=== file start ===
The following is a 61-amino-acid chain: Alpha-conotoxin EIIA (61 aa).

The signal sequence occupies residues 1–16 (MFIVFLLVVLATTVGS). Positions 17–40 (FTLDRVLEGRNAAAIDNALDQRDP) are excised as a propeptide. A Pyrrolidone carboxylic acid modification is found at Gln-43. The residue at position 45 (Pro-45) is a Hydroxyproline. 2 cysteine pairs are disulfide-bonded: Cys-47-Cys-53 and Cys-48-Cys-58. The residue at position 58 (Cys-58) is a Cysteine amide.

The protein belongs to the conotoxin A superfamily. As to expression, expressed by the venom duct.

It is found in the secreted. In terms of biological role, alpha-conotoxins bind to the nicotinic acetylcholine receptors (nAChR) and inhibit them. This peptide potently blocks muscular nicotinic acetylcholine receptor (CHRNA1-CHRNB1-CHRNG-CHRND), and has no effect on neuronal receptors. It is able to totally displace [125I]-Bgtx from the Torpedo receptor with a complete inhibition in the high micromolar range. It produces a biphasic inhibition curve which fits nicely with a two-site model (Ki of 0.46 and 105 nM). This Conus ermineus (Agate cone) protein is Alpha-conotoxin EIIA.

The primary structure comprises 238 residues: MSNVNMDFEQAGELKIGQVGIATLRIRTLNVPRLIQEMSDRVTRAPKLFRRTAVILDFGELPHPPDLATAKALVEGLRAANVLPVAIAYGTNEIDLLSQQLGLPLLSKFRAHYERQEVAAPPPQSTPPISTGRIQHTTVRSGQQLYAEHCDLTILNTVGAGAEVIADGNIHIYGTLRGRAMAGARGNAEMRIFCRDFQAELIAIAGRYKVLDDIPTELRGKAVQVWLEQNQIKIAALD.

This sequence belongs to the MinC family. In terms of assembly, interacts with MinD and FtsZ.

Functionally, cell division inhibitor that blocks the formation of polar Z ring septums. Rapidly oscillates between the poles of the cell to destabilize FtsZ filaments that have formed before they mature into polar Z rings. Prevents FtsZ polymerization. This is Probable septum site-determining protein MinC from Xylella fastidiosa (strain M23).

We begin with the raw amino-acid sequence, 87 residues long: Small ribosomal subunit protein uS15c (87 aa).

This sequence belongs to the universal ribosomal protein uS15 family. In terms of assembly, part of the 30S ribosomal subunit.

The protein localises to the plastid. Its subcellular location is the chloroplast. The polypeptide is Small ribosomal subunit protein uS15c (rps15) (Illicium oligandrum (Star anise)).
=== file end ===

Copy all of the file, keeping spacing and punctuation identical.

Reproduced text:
The following is a 61-amino-acid chain: Alpha-conotoxin EIIA (61 aa).

The signal sequence occupies residues 1–16 (MFIVFLLVVLATTVGS). Positions 17–40 (FTLDRVLEGRNAAAIDNALDQRDP) are excised as a propeptide. A Pyrrolidone carboxylic acid modification is found at Gln-43. The residue at position 45 (Pro-45) is a Hydroxyproline. 2 cysteine pairs are disulfide-bonded: Cys-47-Cys-53 and Cys-48-Cys-58. The residue at position 58 (Cys-58) is a Cysteine amide.

The protein belongs to the conotoxin A superfamily. As to expression, expressed by the venom duct.

It is found in the secreted. In terms of biological role, alpha-conotoxins bind to the nicotinic acetylcholine receptors (nAChR) and inhibit them. This peptide potently blocks muscular nicotinic acetylcholine receptor (CHRNA1-CHRNB1-CHRNG-CHRND), and has no effect on neuronal receptors. It is able to totally displace [125I]-Bgtx from the Torpedo receptor with a complete inhibition in the high micromolar range. It produces a biphasic inhibition curve which fits nicely with a two-site model (Ki of 0.46 and 105 nM). This Conus ermineus (Agate cone) protein is Alpha-conotoxin EIIA.

The primary structure comprises 238 residues: MSNVNMDFEQAGELKIGQVGIATLRIRTLNVPRLIQEMSDRVTRAPKLFRRTAVILDFGELPHPPDLATAKALVEGLRAANVLPVAIAYGTNEIDLLSQQLGLPLLSKFRAHYERQEVAAPPPQSTPPISTGRIQHTTVRSGQQLYAEHCDLTILNTVGAGAEVIADGNIHIYGTLRGRAMAGARGNAEMRIFCRDFQAELIAIAGRYKVLDDIPTELRGKAVQVWLEQNQIKIAALD.

This sequence belongs to the MinC family. In terms of assembly, interacts with MinD and FtsZ.

Functionally, cell division inhibitor that blocks the formation of polar Z ring septums. Rapidly oscillates between the poles of the cell to destabilize FtsZ filaments that have formed before they mature into polar Z rings. Prevents FtsZ polymerization. This is Probable septum site-determining protein MinC from Xylella fastidiosa (strain M23).

We begin with the raw amino-acid sequence, 87 residues long: Small ribosomal subunit protein uS15c (87 aa).

This sequence belongs to the universal ribosomal protein uS15 family. In terms of assembly, part of the 30S ribosomal subunit.

The protein localises to the plastid. Its subcellular location is the chloroplast. The polypeptide is Small ribosomal subunit protein uS15c (rps15) (Illicium oligandrum (Star anise)).